Giant Viruses, Once Labeled as Bacteria, Found to Alter a Cell’s Metabolism

According to satellite images of the Earth, there are clouds of bright green flowers across the surface of lakes and oceans as algae groups start to thrive in waters rich in nutrients. From up there, the algae seem to be the main elements in the ecological tragedy happening on the planet.

Still, those single-celled organisms impacting the aquatic creatures may be affected by viruses whose genes can redesign their hosts’ metabolism.

Mistaken For Bacteria

In a paper published in the journal Nature Communications, a research team from Virginia Tech explained that they had discovered a significant collection of genes for metabolic cycles in a wide selection of ‘giant viruses.’

Giant viruses break the typical narrative about viruses, namely that they’re the smallest inhabitants of the microbiome, just a few genes’ worths of DNA and RNA packed into a capsule so tiny it can only be seen through an electron microscope.

As a matter of fact, giant viruses, which are ten times the size of the regular organisms with hundreds or thousands of genes, are so different from the rest of the group that when the first species was identified in 1992, scientists believed it was bacteria.

These viruses were usually missed because they are so big that they get captured in the filters experts use to separate viruses from bacteria and other bigger organisms. However, it has become clear that this type of viruses was to be found everywhere and more usually in aquatic conditions, where they contaminate single-celled organisms like algae and protozoans.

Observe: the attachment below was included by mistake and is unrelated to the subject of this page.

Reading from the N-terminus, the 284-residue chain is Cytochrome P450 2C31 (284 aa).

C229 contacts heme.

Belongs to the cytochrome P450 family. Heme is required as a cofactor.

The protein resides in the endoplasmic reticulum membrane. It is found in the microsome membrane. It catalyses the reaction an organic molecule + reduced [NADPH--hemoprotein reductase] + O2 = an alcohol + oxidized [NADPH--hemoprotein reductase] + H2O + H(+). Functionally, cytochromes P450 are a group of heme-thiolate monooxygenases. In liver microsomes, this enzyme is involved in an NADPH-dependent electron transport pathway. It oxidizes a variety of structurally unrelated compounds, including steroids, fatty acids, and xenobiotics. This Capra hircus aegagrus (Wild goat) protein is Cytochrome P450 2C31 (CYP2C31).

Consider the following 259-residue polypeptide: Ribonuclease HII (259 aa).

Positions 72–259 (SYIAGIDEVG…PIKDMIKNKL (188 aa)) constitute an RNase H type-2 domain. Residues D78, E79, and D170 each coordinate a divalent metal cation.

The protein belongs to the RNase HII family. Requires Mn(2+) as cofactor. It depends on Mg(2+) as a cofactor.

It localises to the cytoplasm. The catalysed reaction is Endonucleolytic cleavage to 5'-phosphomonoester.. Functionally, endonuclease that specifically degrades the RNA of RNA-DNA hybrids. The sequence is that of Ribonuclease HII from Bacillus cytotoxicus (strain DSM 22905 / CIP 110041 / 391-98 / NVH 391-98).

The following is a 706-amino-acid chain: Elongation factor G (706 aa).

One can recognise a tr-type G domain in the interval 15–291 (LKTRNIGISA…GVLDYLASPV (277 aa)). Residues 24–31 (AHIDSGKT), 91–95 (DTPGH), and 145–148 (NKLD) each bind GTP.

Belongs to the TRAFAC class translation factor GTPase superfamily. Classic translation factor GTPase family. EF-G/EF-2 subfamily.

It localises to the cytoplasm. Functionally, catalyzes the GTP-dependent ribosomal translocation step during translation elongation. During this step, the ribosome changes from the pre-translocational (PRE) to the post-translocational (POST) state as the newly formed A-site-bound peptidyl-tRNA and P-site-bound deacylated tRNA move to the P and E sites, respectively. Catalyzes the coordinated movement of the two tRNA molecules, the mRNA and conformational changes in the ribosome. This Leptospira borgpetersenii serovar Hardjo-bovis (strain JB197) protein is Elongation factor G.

“They’re all over the biosphere. It’s just we haven’t really paid attention to them,” Frank Aylward, an assistant professor of biological sciences in the College of Science, explained.

Giant Viruses Are Linked to Metabolic Pathways in Cells

Monir Moniruzzaman, the lead author of the new research, used a known giant virus as markers and patterns in the data as hints and put together genomes for 501 giant viruses, most of them taken from marine and freshwater settings.

The tea of researchers working with Moniruzzaman did not expect to find so many metabolic genes, though. Metabolism, the series of processes cells employ to extract energy from nutrients, is a feature of cellular life, which viruses do not have by definition. However, these giant viruses appeared to have genes associated with several main metabolic pathways in living cells. The genes both Moniruzzaman and Aylward discovered, included big segments of metabolic pathways, but had their own unique signature.

“It implies that the viruses have had these genes for millions of years, even billions of years, and they’re virus-specific metabolic genes,” Aylward explained.

That implies that these genes are not just genetic junk, but functioning parts the virus reloads as it manages its host. In this case, scientists explained, the implication is that the virus is changing the cell’s metabolism.

The further step is finding how giant viruses affect their environment by utilizing experimental analyses that can help researchers figure out the way these genes operate with the host’s native metabolism.

The team of scientists also intends to test the evolution of these genes in order to determine how they ended up in the viral genome, as well as when.

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